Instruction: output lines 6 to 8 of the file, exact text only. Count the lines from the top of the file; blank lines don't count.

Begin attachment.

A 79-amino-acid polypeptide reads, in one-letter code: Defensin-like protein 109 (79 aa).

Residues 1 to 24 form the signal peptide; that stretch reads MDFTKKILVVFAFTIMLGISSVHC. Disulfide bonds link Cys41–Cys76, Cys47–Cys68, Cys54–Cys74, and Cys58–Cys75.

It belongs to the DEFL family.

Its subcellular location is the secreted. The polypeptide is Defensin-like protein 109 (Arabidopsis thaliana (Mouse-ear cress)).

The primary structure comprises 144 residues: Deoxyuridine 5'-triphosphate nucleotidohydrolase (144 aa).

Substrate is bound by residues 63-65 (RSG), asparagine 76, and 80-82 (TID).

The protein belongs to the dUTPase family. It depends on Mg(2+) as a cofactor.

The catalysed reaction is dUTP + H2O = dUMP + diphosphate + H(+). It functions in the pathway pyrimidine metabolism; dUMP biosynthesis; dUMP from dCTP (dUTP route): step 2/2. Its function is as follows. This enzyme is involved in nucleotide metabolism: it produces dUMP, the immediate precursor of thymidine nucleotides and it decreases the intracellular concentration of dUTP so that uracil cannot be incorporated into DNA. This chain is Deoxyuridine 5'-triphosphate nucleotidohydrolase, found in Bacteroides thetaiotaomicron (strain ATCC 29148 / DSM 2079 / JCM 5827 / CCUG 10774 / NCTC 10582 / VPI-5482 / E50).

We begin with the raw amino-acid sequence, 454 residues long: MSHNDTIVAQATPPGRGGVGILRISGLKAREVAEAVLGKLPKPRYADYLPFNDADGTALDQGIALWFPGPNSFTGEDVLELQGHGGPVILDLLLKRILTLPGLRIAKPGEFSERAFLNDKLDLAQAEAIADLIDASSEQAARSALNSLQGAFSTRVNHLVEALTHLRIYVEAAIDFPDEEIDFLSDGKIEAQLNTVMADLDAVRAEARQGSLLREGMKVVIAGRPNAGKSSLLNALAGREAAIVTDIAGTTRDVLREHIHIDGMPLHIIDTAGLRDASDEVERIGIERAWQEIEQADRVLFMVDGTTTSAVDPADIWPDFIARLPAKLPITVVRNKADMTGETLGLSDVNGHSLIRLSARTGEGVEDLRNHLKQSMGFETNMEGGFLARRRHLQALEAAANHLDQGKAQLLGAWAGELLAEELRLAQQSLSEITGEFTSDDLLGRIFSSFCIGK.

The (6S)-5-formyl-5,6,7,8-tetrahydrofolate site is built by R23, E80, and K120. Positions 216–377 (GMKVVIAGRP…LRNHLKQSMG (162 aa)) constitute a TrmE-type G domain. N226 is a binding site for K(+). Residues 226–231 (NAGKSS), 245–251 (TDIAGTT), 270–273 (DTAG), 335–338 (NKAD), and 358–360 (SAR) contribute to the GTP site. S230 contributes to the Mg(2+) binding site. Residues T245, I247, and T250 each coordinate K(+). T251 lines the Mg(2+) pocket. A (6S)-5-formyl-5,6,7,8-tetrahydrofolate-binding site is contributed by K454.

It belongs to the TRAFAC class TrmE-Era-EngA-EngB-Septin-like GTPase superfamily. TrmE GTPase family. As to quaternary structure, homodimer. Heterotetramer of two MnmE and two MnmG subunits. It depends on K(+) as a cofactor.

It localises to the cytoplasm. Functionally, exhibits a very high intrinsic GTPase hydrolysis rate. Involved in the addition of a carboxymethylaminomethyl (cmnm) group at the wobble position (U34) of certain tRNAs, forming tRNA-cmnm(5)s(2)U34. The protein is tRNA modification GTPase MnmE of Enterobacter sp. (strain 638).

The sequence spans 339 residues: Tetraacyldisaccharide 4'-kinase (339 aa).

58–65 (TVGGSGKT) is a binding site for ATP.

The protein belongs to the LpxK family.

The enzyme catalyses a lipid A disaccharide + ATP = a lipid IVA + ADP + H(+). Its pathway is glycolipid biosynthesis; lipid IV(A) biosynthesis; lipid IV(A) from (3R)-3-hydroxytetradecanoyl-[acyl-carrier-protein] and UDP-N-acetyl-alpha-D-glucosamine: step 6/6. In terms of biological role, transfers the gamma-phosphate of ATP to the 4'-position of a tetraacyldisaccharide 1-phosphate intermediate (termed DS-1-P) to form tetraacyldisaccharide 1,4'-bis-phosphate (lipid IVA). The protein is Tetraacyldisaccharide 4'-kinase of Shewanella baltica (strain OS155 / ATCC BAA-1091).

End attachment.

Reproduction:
Substrate is bound by residues 63-65 (RSG), asparagine 76, and 80-82 (TID).

The protein belongs to the dUTPase family. It depends on Mg(2+) as a cofactor.

The catalysed reaction is dUTP + H2O = dUMP + diphosphate + H(+). It functions in the pathway pyrimidine metabolism; dUMP biosynthesis; dUMP from dCTP (dUTP route): step 2/2. Its function is as follows. This enzyme is involved in nucleotide metabolism: it produces dUMP, the immediate precursor of thymidine nucleotides and it decreases the intracellular concentration of dUTP so that uracil cannot be incorporated into DNA. This chain is Deoxyuridine 5'-triphosphate nucleotidohydrolase, found in Bacteroides thetaiotaomicron (strain ATCC 29148 / DSM 2079 / JCM 5827 / CCUG 10774 / NCTC 10582 / VPI-5482 / E50).